TV wildlife presenter Iolo Williams is urging walkers, anglers and waterway users who see sewage pollution in Welsh rivers and streams to: "See it, report it, and Welsh Water will stop it."
Iolo is backing Welsh Water's campaign asking people using rivers for recreation to help minimise any impact of sewage spills by being its eyes and nose for our waterways.
Welsh Water has invested huge sums on wastewater treatment to protect our watercourses in Wales, but says that problems sometimes occur on its vast sewerage network.
Iolo, who is well known for his television nature programmes, is urging river users such as canoeists, kayakers, anglers and dog walkers to help protect the aquatic environment and support the Wales-wide 'See it. Report it. Stop it' initiative.
Iolo said, "Welsh Water's environmental performance has massively improved over recent years, but sometimes things can go wrong on the network of thousands of kilometers of sewerage pipes, treatment works and pumping stations. The company is determined to do all it can to protect the environment – and I hope those of us who value our wonderful rivers for wildlife, sport and amenity will help to minimise the effect of this kind of pollution by ensuring it is dealt with swiftly.
"Sewage pollution would be a very unpleasant thing to encounter whilst canoeing and it happens rarely. But Welsh Water needs help from river users so that it can react quickly and deal with the problem, before it causes any environmental damage, kills fish and potentially causes a human health hazard. The message is simple; if you see pollution, report it to Welsh Water and they'll take action to stop it."
Welsh Water's Head of Wastewater Networks Andrew Bowen added, "If you are a canoeist, kayaker, fisherman or just having a stroll by the river and see what looks like sewage pollution then please report it to us. Call our free hotline straight away, tell us what you see and where it is and we'll send someone to investigate and fix the problem."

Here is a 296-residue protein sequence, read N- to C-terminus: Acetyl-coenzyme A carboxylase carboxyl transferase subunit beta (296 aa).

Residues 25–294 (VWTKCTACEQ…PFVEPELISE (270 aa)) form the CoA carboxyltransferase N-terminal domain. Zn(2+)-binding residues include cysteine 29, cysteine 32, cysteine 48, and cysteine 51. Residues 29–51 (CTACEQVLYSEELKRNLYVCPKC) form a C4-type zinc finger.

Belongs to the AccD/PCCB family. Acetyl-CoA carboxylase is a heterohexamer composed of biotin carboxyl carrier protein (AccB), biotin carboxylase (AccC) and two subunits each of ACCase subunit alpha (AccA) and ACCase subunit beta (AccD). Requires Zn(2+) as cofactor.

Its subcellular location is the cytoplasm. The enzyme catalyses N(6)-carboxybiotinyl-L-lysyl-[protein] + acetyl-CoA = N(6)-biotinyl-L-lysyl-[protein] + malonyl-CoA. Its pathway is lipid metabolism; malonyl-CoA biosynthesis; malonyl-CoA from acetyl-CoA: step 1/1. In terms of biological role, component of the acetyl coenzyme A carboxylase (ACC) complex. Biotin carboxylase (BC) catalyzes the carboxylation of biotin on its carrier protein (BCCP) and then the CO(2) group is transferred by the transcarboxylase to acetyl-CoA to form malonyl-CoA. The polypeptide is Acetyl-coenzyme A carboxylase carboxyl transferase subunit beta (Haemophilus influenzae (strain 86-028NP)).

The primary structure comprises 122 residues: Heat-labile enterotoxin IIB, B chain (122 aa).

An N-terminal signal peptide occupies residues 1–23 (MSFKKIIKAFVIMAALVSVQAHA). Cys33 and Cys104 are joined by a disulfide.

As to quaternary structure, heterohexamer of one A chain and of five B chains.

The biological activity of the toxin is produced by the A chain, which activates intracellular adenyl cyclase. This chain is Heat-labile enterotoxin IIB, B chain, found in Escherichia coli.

He added that the obvious sign of sewage pollution of a watercourse is the presence of sewage solids in the water, but there may also be other indications. These include:
- toilet debris - such as tissue paper, condoms and sanitary products
- soap suds or a milky-looking discharge in the water
- a noticeable sewage smell
Welsh Water says if you see sewage pollution from its pipes or other equipment call 0800 085 3968. The hotline is open 24 hours a day, every day of the year and calls are free from a BT landline.
He added, "When we have all the necessary information we'll take immediate action. Sewage pollution is a high priority and we will aim to be on site within four hours. We'll also tell the Environment Agency immediately, as it looks after rivers in Wales and England.
"If our sewers are found to be responsible for the pollution, we'll stop it as soon as we can, clean up the watercourse and any other affected areas and also investigate to prevent future recurrence. If the pollution is not caused by one of our sewers or treatment sites then we will inform the responsible party and the Environment Agency will take action."
Chris Mills, Director, Environment Agency Wales said: "We fully support this new phone line that will enable Dwr Cymru Welsh Water to respond even faster to reports of sewage pollution. This will speed up the action they take to limit the pollution and help protect rivers and the people and wildlife who use them.
"Welsh Water will notify us of all reports as soon as they happen so we can investigate the cause and oversee the response.
"The important thing is that people do report what they see that has the potential to harm their local environment so we can take action and make sure it is protected."
Welsh Water operates a massive network of sewers and treatment works and is working hard to reduce the number of pollution incidents which occasionally occur due to equipment failure and other causes by more than a quarter by 2014 by investing £12.5million in a Pollution Reduction Action Plan.
This includes £5million of maintenance and improvement schemes, improving existing equipment and monitoring systems, and working with the 'River Rangers' who are carrying out inspections near to watercourses.
Welsh Water is investing heavily and working hard to ensure top quality services to all the communities it serves. The company is investing £1.4 billion in its water and sewerage network between 2010 and 2015.
It is a 'not-for-profit company' which has been owned by Glas Cymru since 2001. Welsh Water does not have shareholders, and any financial surpluses are reinvested in the business for the benefit of customers.